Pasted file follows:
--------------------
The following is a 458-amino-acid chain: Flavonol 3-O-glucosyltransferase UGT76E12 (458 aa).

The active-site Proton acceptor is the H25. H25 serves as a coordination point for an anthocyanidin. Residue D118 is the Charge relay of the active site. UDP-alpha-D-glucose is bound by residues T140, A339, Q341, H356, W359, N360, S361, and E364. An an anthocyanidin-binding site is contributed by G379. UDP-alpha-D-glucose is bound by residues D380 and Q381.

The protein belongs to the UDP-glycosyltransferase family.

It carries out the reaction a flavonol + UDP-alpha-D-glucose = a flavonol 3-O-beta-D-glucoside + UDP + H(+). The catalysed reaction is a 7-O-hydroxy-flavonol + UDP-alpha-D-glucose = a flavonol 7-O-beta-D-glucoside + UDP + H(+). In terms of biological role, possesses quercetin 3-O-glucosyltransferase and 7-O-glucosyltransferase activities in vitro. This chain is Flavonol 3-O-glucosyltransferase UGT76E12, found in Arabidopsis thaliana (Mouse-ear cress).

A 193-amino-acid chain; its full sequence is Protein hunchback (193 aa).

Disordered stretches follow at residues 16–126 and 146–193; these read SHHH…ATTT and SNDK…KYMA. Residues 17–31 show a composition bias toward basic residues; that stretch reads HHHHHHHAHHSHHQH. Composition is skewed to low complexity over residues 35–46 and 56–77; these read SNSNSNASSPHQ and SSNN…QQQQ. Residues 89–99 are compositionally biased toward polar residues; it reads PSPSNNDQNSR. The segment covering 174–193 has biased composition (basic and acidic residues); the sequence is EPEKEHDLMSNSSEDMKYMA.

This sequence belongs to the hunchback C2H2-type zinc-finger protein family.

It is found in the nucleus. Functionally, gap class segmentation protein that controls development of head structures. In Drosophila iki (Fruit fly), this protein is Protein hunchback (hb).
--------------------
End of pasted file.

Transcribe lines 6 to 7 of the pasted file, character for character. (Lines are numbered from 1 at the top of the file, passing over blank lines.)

Disordered stretches follow at residues 16–126 and 146–193; these read SHHH…ATTT and SNDK…KYMA. Residues 17–31 show a composition bias toward basic residues; that stretch reads HHHHHHHAHHSHHQH. Composition is skewed to low complexity over residues 35–46 and 56–77; these read SNSNSNASSPHQ and SSNN…QQQQ. Residues 89–99 are compositionally biased toward polar residues; it reads PSPSNNDQNSR. The segment covering 174–193 has biased composition (basic and acidic residues); the sequence is EPEKEHDLMSNSSEDMKYMA.

This sequence belongs to the hunchback C2H2-type zinc-finger protein family.